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My (and my wife's) current financial position started when we bought our first home at the ripe age of 22/23 respectively. We had a plan of being in rentals from day 1, just didn't understand how, but the original plan was 1 per year.
It took roughly 12-13 years to get where we've been for a while now. Having to do it again under the 5K question, after getting past the devastation of being reduced to that amount, if took me even a third of the time to get back to here would concern me greatly. If I only knew then what I do now, I would be SOOOO much farther along. Unfortunately, I didn't and I am just great full that we were fortunate enough to have what we have and woke up soon enough to take advantage of the situations that presented themselves.

BTW, the first purchase started with 6K so, pretty similar scenario.
 

aptohosting

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Diane,

I am not able to message you, (sorry for getting off topic). Is your inbox full?

Tom
 

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Russ H

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Diane- great question.

And randallg99-- WOW! What a great twist on that!

I'll answer Diane's first. And I have to admit, I'm going to have to think long and hard about randallg99's question. Very thought-provoking. It just may become part of our PLAN/biz plan review sessions! :thumbsup:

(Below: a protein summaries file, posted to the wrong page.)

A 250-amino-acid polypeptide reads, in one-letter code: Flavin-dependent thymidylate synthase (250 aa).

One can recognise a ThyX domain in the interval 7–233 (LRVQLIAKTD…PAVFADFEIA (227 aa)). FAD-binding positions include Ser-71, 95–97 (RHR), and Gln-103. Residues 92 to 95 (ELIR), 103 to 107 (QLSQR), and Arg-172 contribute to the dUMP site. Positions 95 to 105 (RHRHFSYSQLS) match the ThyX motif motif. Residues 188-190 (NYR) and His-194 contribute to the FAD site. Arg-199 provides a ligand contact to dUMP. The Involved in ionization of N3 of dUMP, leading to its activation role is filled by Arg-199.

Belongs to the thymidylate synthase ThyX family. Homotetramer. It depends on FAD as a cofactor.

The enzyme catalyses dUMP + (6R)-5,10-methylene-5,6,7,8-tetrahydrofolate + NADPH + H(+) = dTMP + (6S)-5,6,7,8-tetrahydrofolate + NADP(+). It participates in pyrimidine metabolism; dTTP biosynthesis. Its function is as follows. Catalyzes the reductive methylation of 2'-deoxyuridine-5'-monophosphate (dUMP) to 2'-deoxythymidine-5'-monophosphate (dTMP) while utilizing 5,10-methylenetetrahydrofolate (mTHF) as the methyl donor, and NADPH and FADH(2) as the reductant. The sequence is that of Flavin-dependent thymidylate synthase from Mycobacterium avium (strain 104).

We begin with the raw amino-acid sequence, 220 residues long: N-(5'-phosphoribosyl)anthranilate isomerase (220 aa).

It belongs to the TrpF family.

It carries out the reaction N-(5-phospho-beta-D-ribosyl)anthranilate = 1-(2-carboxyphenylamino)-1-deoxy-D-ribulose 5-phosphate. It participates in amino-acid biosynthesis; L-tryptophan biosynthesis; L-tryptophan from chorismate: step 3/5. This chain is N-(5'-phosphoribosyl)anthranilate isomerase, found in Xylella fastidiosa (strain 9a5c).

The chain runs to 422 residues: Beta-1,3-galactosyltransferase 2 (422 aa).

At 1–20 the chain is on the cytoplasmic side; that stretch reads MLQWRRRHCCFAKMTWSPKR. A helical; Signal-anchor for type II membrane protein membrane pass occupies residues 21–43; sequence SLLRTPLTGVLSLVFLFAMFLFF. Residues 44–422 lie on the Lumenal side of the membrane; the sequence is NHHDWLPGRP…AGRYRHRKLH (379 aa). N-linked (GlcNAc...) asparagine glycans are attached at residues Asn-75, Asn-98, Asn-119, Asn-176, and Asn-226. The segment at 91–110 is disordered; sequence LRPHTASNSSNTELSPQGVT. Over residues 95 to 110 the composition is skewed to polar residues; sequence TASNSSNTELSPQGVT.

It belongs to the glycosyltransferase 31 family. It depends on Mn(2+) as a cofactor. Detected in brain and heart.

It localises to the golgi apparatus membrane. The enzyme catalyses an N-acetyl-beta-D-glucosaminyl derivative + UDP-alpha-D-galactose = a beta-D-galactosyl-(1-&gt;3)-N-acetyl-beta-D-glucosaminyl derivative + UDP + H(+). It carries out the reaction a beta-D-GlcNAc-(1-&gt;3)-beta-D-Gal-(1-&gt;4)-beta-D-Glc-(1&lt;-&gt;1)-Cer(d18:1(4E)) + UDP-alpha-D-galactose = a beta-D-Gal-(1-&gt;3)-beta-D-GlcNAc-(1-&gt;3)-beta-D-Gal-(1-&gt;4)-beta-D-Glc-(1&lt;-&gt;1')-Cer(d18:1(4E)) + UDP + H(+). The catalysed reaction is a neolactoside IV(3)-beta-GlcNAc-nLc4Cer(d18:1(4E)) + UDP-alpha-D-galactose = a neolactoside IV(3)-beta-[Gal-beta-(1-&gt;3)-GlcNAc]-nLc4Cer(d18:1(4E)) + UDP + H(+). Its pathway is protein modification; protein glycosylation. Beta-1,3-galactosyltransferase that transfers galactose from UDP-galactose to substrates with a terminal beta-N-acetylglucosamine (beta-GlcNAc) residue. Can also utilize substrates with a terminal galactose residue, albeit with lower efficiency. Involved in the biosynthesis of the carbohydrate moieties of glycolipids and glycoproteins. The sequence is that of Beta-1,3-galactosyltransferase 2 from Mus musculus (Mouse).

When Sharon and I first started going out, we discussed our financial futures a lot. We both owned sucessful businesses, and were quite happy being "S's" (Self employed entrepeneurs).

I had a retirement strategy mostly based on Suze Orman's 7 Steps and a book I'd read by Vicki Robin and Joe Dominguez called "Your Money or Your Life". Boiled down, my strategy was to sell a house I'd been rehabbing, pay the tax on the amount I made over $250K, and invest it into something conservative (like 30 yr Treasuries). My other house was almost paid off, so once I did that, my expenses would be minimal. If I cleared $300K after selling my one rehab, paying the taxes, and paying off my other house, I would have $300,000 x 5% (30 yr treas) = $15,000 a year to live on.

I figured I'd continue my writing and teaching gigs, which were taking me about 3 days/month on avg (36 days/year total work), and bringing in around $70K a year.